# Pressure in Pump Systems

## Main Question or Discussion Point

OK, So I have been having an on and off debate with my family about this. I saw a pump at Home Depot that said it has a 30 ft head. Then it went on to show that the flow rate varied as the output of the pump changed in height. Now I thought that this was wrong. I just finished a course in fluid mechanics and in the course they made it pretty clear that the flow rate, Q, is constant throughout the system and that the dynamic pressure will decrease as the hydrostatic pressure increases due to Bernoulli's law.

My family members, two engineers and one plumber, have said that as you increase the exit height of the water, the flow and the pressure will decrease. I have looked back through my textbook, my notes and the internet and found nothing to support either of our claims. The only thing that I could think of is that by increasing the hydrostatic pressure at the exit of the pump you would need more power to create the same flow and therefore in practical applications where pumps have limited power capabilities the flow would in fact decrease.

So can anyone shed some light on the situation for me?

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Doug Huffman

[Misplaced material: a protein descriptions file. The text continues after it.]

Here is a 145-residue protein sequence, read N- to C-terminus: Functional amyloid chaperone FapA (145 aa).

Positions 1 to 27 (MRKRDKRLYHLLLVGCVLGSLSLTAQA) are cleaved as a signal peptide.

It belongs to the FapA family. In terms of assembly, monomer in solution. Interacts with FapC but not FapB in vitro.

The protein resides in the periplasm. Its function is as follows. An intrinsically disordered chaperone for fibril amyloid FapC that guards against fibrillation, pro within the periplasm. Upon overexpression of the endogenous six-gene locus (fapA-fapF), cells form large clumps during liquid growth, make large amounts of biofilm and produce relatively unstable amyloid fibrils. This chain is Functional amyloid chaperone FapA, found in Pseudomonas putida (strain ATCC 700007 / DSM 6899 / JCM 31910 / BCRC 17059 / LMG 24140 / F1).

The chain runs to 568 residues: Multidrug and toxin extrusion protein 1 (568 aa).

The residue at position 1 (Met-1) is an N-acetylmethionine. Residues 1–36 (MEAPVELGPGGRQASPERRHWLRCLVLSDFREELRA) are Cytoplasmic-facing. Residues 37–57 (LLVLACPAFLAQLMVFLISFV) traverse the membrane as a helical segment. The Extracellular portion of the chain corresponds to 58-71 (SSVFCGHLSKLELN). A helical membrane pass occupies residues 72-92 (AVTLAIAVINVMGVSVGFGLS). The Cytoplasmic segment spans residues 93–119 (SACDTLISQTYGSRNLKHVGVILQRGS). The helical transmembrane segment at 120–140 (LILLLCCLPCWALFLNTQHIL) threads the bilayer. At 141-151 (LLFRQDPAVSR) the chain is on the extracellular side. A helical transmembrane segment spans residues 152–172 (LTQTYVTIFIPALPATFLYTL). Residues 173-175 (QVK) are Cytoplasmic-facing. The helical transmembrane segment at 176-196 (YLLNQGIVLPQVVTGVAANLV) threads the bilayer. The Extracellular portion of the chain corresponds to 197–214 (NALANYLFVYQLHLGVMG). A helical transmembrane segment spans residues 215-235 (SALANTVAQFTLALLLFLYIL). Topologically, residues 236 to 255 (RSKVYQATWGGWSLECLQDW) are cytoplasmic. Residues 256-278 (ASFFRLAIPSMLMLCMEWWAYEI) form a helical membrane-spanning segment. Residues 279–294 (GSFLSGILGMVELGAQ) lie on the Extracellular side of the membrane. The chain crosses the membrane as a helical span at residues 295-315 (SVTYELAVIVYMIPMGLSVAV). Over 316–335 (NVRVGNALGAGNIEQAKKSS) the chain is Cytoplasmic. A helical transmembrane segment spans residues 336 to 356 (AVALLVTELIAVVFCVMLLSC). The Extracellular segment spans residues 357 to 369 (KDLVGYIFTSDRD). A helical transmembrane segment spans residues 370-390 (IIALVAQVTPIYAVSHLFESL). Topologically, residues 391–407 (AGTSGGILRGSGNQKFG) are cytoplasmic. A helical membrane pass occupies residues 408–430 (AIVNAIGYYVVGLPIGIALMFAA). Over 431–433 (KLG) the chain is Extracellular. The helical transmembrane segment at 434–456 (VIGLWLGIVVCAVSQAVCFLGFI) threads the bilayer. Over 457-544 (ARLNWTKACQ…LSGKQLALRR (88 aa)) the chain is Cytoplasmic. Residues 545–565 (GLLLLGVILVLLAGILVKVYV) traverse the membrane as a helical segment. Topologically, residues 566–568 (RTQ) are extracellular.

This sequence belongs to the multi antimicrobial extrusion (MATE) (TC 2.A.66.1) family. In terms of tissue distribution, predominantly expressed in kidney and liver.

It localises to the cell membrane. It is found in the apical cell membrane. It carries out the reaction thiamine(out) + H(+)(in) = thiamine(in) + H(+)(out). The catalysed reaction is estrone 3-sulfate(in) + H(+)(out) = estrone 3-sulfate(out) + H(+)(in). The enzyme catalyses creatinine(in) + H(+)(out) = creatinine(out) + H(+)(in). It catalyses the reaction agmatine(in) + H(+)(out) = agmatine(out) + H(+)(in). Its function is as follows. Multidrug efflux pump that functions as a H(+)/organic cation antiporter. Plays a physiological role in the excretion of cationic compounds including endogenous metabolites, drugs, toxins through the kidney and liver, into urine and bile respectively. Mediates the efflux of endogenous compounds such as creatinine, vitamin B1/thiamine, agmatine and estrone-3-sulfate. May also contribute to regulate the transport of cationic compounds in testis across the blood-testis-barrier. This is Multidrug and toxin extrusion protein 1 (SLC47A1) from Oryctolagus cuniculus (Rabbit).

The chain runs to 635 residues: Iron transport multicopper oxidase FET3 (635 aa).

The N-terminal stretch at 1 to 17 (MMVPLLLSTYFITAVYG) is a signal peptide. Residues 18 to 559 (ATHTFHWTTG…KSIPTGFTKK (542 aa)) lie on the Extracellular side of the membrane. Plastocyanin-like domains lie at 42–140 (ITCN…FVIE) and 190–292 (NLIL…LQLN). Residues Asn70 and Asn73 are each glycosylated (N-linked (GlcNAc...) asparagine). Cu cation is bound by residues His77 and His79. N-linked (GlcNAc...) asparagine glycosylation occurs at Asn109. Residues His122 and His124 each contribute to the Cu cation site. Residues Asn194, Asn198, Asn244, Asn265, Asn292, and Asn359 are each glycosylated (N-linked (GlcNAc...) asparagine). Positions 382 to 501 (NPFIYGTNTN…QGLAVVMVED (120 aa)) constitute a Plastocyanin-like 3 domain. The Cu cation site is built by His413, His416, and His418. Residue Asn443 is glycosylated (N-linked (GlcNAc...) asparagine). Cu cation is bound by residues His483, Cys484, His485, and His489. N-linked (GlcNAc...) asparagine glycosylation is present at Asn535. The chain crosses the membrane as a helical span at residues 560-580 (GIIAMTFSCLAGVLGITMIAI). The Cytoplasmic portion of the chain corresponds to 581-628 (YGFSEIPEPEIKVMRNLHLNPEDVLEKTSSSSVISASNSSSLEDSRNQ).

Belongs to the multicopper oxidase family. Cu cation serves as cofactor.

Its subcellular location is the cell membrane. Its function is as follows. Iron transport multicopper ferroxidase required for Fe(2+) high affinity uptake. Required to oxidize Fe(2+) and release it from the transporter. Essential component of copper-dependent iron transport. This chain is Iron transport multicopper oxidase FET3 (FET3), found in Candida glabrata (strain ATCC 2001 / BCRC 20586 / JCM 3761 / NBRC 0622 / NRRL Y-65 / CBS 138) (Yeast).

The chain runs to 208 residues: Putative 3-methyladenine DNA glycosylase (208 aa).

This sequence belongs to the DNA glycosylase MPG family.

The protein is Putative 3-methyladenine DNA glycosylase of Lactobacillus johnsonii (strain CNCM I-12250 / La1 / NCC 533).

Gold Member
See the Affinity laws.

mfb
Mentor
The only thing that I could think of is that by increasing the hydrostatic pressure at the exit of the pump you would need more power to create the same flow and therefore in practical applications where pumps have limited power capabilities the flow would in fact decrease.
Right.

"The flow rate is constant within the system" allows to compare different points in the same system, but not two different systems.

russ_watters
Mentor
Naa, this isn't an affinity law situation. Affinity laws are for when you change something about the pump's operation, but here it is the system that is changing. That's a conservation of energy situation. If you look at a fan or pump curve, they run at fairly consistent power across a wide range of the curve (with some varying efficiency). So if pressure goes up due to an added resistance, flow must go down.

Or, you can think about it more directly: close your faucet valve halfway. Does flow go up or down?

Unfortunately, the rel world operation of pumps isn't really covered in college.

Baluncore